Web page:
Happy New Year from us to you, and thanks for clicking through to the first Leaders Digest of 2021. This is David Cushnan in for James Emmett – good to have you along and here’s to a better and brighter 12 months ahead.
You may well have new colleagues joining you this week, looking for the company Zoom logins and keen for ways to keep bang up to date with what’s happening across the global business of sport. Can’t help with the passwords, but for knowledge do send them here to subscribe and receive the Digest each fortnight. They’ll thank you later.
3 Questions, Answered
1.) What’s the plan?
Short term, it’s a glut of major events (let’s hope) over the next 12 months: the Tokyo Olympics and Paralympics, a pan-European Euros, the Ryder Cup, a Lions tour of South Africa, the Ashes, the America’s Cup, Women’s Rugby World Cup, simultaneous Rugby League World Cups, the longest F1 season yet plus all the usual staples of the sports calendar. But keep at least one eye on final preparations for the Beijing 2022 winter Olympics (13 months away), the next Commonwealth Games, in Birmingham (19 months way), and Asian Games, in Hangzhou (20 months away) and Qatar 2022 (now less than 24 months away), plus the ongoing planning for the next three Olympics in Paris, Milan-Cortina and Los Angeles, 2022 women’s Euros, to be hosted by England, and the next men’s Rugby World Cup, France 2023.
3.) Anything else?
Plenty. Expect further progress over the next 12 months on the next tranche of mega-event hosts, the 2030 and 2032 Olympics and the 2030 men’s World Cup. All this plus the creep of technology, rapidly changing consumer habits, the ongoing need for the industry to diversify, a deeply uncertain financial outlook, sport’s role as a platform for change, shifts in the way we all work and travel, and the dizzying unpredictability and impact of a global pandemic. If you’re currently looking at a blissfully empty diary, it won’t be that way for long.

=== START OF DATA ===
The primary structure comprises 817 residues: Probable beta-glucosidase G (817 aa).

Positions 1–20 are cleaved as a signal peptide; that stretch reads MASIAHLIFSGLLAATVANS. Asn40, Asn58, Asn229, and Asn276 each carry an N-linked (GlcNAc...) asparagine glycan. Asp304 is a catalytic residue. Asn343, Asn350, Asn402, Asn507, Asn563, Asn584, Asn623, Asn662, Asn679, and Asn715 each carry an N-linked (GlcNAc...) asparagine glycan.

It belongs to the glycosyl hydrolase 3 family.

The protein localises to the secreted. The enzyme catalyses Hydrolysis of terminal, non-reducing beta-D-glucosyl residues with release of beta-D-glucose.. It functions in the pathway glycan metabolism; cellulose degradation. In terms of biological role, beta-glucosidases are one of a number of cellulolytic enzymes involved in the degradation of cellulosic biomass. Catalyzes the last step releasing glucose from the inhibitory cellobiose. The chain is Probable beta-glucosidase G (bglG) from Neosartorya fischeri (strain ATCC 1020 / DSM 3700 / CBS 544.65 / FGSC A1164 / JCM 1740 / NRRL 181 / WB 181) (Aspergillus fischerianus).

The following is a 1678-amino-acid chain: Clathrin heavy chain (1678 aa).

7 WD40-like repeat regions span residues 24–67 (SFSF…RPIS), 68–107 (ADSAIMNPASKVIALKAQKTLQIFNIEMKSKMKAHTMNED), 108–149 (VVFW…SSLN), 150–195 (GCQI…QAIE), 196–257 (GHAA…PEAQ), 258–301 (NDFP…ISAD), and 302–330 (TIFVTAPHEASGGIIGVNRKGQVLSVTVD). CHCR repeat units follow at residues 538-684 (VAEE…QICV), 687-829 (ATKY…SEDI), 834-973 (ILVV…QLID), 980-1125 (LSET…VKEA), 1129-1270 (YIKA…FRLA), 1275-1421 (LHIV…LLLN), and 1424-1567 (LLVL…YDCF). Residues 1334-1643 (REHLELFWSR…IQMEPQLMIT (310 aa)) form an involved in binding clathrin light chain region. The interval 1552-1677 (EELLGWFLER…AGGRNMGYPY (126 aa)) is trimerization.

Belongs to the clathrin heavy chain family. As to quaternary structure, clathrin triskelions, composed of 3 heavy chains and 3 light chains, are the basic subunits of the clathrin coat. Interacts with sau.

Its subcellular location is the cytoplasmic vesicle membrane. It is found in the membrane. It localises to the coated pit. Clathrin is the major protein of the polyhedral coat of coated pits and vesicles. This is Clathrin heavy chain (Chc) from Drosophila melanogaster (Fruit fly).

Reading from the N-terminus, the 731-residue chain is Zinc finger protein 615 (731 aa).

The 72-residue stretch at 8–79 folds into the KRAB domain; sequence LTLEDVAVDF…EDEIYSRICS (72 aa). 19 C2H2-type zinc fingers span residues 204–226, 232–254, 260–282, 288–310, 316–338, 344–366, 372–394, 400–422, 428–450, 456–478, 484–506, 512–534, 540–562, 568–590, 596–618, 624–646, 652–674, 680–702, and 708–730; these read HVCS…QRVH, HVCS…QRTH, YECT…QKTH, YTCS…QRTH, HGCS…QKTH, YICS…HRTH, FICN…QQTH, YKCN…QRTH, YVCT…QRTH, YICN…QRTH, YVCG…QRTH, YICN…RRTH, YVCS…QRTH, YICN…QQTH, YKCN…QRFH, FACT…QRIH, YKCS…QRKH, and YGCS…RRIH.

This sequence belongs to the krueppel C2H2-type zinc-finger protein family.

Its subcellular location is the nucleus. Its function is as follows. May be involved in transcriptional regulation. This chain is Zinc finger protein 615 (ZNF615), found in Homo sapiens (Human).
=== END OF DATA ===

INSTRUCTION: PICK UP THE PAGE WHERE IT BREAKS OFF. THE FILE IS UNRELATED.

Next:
Global consulting firm Altman Solon have been following the numbers for their latest report on investor perspectives in sport, and here they’ve examined the share price change over time of publicly traded sports companies.
New owners at Burnley
Velocity Sports Partners has completed its takeover of Premier League club Burnley. The sports investment arm of US management firm ALK Capital now holds an 84% share in the club, with managing partner Alan Pace – once CEO of MLS club Real Salt Lake installed as the new club chairman.
Pacific Media Group adds to portfolio
French Ligue 2 club AS Nancy has been sold to a consortium which includes Pacific Media Group. It’s the fourth club in Pacific’s European football stable, following investments in Switzerland’s FC Thun, Belgian side KV Oostende and English club Barnsley.
Shanghai building esports centre
Construction is underway on the world’s biggest esports project. Cost? US$898 million.